It should be noted that the passage calls attention to a significant feature of the Bible’s concept of “justice.” Verse 18 describes YHWH as one who “does justice” for the powerless, those without legal status or rights. Modern Western society usually defines “justice” in terms of statutory rights and wrongs, crimes and torts. To bring someone to justice is to ensure that he or she is duly punished for crimes committed or penalized for civil infringements.
This text, however, envisions circumstances in which the legal system fails to apply. Furthermore, the criminal is not the subject of YHWH’s “doing justice.” Widowhood, parentlessness, and expatriation are (usually) involuntary circumstances, not crimes. YHWH’s justice in these cases does not entail punishment or penalty for the wrongdoer, but protection and provision for the needy. In fact, people in these circumstances enjoy very little or no legal protections, especially in the realm of economics and property. “To do justice” for them means to provide for them in an “extra-” or “supra-legal” fashion, to protect them when the law does not or cannot. In this context, the criteria for “justice” are not legal matters of rights and privileges, but the ethical and humanitarian values of decency, fairness, and compassion.
Mark Biddle, Deuteronomy, Smyth & Helwys Bible Commentary (Macon GA: 2003) 177-183.
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Session Text: Deuteronomy 10:12-22; 16:18-20
Session Title: The Heart of the Law
10 (12) And now, O Israel, what does the LORD your God ask of you but to fear the LORD your God, to walk in all his ways, to love him, to serve the LORD your God with all your heart and with all your soul, (13) and to observe the LORD’s commands and decrees that I am giving you today for your own good? (14) To the LORD your God belong the heavens, even the highest heavens, the earth and everything in it. (15) Yet the LORD set his affection on your forefathers and loved them, and he chose you, their descendants, above all the nations, as it is today. (16) Circumcise your hearts, therefore, and do not be stiff-necked any longer. (17) For the LORD your God is God of gods and Lord of lords, the great God, mighty and awesome, who shows no partiality and accepts no bribes. (18) He defends the cause of the fatherless and the widow, and loves the alien, giving him food and clothing. (19) And you are to love those who are aliens, for you yourselves were aliens in Egypt. (20) Fear the LORD your God and serve him. Hold fast to him and take your oaths in his name. (21) He is your praise; he is your God, who performed for you those great and awesome wonders you saw with your own eyes. (22) Your forefathers who went down into Egypt were seventy in all, and now the LORD your God has made you as numerous as the stars in the sky.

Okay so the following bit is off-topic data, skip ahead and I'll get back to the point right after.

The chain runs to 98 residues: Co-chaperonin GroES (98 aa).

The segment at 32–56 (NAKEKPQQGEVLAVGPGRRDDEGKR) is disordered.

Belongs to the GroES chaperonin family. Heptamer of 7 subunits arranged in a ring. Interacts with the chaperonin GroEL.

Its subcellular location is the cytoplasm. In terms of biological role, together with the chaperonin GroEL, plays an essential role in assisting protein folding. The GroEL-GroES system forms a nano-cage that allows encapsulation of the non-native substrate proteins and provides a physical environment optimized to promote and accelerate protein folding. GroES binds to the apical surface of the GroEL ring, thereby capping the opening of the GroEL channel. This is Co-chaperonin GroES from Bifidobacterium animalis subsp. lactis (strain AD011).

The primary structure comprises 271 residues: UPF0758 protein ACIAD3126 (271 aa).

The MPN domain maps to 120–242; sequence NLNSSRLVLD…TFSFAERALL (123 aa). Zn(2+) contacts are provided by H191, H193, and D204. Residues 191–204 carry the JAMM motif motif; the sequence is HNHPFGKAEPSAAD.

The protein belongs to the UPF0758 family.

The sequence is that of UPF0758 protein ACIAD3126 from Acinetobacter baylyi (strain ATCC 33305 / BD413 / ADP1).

16 (18) Appoint judges and officials for each of your tribes in every town the LORD your God is giving you, and they shall judge the people fairly. (19) Do not pervert justice or show partiality. Do not accept a bribe, for a bribe blinds the eyes of the wise and twists the words of the righteous. (20) Follow justice and justice alone, so that you may live and possess the land the LORD your God is giving you.